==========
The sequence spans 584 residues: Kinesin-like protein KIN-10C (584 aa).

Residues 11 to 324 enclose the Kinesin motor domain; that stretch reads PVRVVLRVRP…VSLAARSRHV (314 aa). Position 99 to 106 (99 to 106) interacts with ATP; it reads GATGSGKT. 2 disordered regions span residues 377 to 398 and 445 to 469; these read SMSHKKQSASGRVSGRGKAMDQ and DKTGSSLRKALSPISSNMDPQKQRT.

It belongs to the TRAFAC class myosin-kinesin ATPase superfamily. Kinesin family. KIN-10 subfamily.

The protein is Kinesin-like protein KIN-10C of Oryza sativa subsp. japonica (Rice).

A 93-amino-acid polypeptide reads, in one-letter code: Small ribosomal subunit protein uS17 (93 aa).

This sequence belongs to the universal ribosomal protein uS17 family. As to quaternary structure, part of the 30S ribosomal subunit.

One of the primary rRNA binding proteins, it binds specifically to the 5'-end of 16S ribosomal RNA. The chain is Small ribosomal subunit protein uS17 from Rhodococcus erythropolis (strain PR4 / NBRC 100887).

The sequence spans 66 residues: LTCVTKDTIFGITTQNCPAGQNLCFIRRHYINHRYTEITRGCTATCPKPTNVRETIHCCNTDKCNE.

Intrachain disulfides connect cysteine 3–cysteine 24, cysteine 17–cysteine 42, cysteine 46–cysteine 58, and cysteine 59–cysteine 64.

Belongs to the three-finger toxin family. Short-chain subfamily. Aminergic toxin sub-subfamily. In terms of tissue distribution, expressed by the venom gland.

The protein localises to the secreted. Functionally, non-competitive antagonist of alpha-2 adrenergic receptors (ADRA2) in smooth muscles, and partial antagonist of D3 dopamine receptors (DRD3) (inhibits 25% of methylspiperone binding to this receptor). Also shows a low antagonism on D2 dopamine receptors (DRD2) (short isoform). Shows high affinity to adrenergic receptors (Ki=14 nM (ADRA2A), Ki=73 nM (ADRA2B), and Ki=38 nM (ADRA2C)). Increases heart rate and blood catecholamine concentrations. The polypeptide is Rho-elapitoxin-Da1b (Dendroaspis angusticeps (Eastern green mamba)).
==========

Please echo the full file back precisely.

The sequence spans 584 residues: Kinesin-like protein KIN-10C (584 aa).

Residues 11 to 324 enclose the Kinesin motor domain; that stretch reads PVRVVLRVRP…VSLAARSRHV (314 aa). Position 99 to 106 (99 to 106) interacts with ATP; it reads GATGSGKT. 2 disordered regions span residues 377 to 398 and 445 to 469; these read SMSHKKQSASGRVSGRGKAMDQ and DKTGSSLRKALSPISSNMDPQKQRT.

It belongs to the TRAFAC class myosin-kinesin ATPase superfamily. Kinesin family. KIN-10 subfamily.

The protein is Kinesin-like protein KIN-10C of Oryza sativa subsp. japonica (Rice).

A 93-amino-acid polypeptide reads, in one-letter code: Small ribosomal subunit protein uS17 (93 aa).

This sequence belongs to the universal ribosomal protein uS17 family. As to quaternary structure, part of the 30S ribosomal subunit.

One of the primary rRNA binding proteins, it binds specifically to the 5'-end of 16S ribosomal RNA. The chain is Small ribosomal subunit protein uS17 from Rhodococcus erythropolis (strain PR4 / NBRC 100887).

The sequence spans 66 residues: LTCVTKDTIFGITTQNCPAGQNLCFIRRHYINHRYTEITRGCTATCPKPTNVRETIHCCNTDKCNE.

Intrachain disulfides connect cysteine 3–cysteine 24, cysteine 17–cysteine 42, cysteine 46–cysteine 58, and cysteine 59–cysteine 64.

Belongs to the three-finger toxin family. Short-chain subfamily. Aminergic toxin sub-subfamily. In terms of tissue distribution, expressed by the venom gland.

The protein localises to the secreted. Functionally, non-competitive antagonist of alpha-2 adrenergic receptors (ADRA2) in smooth muscles, and partial antagonist of D3 dopamine receptors (DRD3) (inhibits 25% of methylspiperone binding to this receptor). Also shows a low antagonism on D2 dopamine receptors (DRD2) (short isoform). Shows high affinity to adrenergic receptors (Ki=14 nM (ADRA2A), Ki=73 nM (ADRA2B), and Ki=38 nM (ADRA2C)). Increases heart rate and blood catecholamine concentrations. The polypeptide is Rho-elapitoxin-Da1b (Dendroaspis angusticeps (Eastern green mamba)).